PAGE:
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ERA vs. WHIP

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Postby baseballnewb » Sun May 15, 2005 10:05 am

ERA is much more luck based than WHIP. ERA is a small sample size stat. ERA is one of the weakest stats in baseball for judging a players talent, but its a decent stat for simply showing what happened and its a pretty easy stat to follow so it works well for fantasy.
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Postby brock middlebrook » Sun May 15, 2005 10:36 am

about as similar as OBP and runs

correlation, yes, same, not really.
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Postby brock middlebrook » Sun May 15, 2005 10:38 am

baseballnewb wrote:ERA is much more luck based than WHIP. ERA is a small sample size stat. ERA is one of the weakest stats in baseball for judging a players talent, but its a decent stat for simply showing what happened and its a pretty easy stat to follow so it works well for fantasy.


I disagree.

Bottom line, in order to win in baseball, you need to score more runs than the other guys. Keeping guys from crossing home plate directly relates to the ability to win for your team.
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Postby mamorris » Sun May 15, 2005 11:58 am

josebach wrote:
mamorris wrote:...but I think ERA should stay because fantasy baseball, like real baseball, should have an element of luck to it.


ERA is luck stat and WHIP isn't?

So you're saying infield hits are an indication that the pitcher somehow failed?


I never made either of those statements. I think luck affects WHIP almost as much as ERA.
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Postby baseballnewb » Sun May 15, 2005 12:01 pm

Bottom line, in order to win in baseball, you need to score more runs than the other guys. Keeping guys from crossing home plate directly relates to the ability to win for your team.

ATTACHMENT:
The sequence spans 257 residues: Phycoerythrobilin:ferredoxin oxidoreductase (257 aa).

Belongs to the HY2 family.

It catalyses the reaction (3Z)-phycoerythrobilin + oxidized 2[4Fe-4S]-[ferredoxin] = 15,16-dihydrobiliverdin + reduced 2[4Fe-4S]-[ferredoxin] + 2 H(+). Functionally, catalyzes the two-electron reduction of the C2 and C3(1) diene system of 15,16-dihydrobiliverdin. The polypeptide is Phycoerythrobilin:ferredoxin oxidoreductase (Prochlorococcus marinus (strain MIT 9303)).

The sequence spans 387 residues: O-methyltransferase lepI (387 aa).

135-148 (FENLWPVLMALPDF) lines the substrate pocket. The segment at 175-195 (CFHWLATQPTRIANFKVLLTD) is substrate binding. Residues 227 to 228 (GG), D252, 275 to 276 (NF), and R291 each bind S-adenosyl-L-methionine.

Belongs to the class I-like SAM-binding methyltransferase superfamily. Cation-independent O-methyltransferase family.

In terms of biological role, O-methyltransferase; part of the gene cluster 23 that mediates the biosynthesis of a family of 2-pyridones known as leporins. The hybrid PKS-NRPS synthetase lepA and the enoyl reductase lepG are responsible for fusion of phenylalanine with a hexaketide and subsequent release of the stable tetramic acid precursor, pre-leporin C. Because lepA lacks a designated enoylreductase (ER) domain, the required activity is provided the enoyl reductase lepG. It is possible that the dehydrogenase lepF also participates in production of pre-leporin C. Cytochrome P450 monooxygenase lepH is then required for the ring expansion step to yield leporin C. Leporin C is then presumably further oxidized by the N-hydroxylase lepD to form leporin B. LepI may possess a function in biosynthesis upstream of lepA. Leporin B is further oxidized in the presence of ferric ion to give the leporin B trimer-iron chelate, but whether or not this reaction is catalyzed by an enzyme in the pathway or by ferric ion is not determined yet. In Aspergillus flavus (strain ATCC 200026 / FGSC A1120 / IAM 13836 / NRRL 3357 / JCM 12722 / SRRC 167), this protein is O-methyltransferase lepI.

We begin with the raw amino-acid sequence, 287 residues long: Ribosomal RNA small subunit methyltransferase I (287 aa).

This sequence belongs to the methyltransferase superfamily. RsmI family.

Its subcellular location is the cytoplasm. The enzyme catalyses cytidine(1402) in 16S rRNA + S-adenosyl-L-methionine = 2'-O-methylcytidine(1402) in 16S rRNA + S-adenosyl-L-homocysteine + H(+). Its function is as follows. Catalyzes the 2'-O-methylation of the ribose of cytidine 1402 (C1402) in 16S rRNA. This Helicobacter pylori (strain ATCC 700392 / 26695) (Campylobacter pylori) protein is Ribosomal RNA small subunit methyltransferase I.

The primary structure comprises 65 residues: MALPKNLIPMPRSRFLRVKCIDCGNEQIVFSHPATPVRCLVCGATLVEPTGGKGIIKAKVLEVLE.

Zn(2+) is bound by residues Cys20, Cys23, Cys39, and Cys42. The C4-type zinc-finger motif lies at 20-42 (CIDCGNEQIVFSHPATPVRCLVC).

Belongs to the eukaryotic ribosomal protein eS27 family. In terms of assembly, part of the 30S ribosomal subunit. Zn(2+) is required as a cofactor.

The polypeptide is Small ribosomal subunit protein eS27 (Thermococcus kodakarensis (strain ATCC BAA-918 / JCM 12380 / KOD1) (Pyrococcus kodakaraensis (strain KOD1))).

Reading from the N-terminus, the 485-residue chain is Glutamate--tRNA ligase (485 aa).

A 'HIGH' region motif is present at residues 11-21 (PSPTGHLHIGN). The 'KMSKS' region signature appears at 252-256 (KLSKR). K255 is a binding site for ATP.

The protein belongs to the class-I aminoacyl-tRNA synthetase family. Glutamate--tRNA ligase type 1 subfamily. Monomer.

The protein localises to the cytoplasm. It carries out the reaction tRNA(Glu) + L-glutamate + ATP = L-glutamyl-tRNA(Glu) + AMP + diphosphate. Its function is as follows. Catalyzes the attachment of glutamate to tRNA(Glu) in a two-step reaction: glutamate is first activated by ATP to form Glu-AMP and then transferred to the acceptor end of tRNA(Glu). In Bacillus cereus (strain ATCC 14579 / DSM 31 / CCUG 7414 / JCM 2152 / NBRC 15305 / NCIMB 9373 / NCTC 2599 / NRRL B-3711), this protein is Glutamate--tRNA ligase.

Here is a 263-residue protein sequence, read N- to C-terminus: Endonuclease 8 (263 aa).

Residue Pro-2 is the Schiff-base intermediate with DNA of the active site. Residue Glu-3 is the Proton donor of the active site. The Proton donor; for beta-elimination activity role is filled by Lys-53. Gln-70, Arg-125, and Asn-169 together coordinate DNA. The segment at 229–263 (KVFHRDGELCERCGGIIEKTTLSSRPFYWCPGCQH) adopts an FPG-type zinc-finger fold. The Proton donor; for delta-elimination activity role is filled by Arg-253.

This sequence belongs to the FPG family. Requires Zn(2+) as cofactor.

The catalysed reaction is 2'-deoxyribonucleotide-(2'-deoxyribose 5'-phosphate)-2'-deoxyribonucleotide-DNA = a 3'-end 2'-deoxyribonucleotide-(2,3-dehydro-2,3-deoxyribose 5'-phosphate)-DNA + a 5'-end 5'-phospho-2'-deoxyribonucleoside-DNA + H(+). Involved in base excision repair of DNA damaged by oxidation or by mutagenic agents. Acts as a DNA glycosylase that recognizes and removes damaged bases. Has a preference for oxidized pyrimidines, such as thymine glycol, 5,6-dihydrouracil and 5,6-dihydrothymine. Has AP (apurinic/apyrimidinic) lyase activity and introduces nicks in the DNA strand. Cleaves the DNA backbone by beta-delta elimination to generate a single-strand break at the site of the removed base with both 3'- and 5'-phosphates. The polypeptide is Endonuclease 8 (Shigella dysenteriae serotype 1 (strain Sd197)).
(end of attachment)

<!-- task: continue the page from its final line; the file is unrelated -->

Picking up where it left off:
I agree, except the pitchers talent doesn't translate into ERA, way too much of it is luck. RP lets in 3 runs instead of getting out of it, you get 4 hits in one inning and 0 over the next 7 but let in more runs than someone that scatters 10 hits. A bad play results in 3 runs but on error is charged, etc etc. Yes luck applies to all stats but ER is a much smaller sample size than compare things to total AB's or looking at hits and walks. ERA shows what happens but it does not predict what will happen in the future. Whip, K/9, FB/GB ratio all are better predicters of future success.
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Postby Cooner » Sun May 15, 2005 12:15 pm

First, it's clear that K/BB, OPS, etc etc are much better statistics for evaluating the quality of a player.

HOWEVER, there's an element of "performance" in fantasy baseball, as well as real baseball, that says it doesn't matter how good you are, you must do this feat. For example, it doesn't matter how good of a hitter you are, if you get hit by a pitch, sacrificed to 2nd, get to third on a passed ball, and score on a throwing error by the SS, that run counts just as much for your team to win as a HR. Is there some luck involved? Most certainly. Are there other factors that are extremely important in real baseball that are almost impossible to judge with a statistic? Most certainly- smart base running is one example. The fact is, in real baseball and fantasy baseball, the point is not to have the best player, the point is to win a game.

For instance, Zack Greinke may be one of the better pitchers in the league. He doesn't strike a lot of people out, but he allows very few HRs and his K/BB is very nice. However, he's gotten 9 runs of support in his last 7 starts. Does he say, "Yes! I'm awesome!" No, he says, "Crap, i lost again." Fact is, performing certain tasks, or getting certain stats, are part of the game.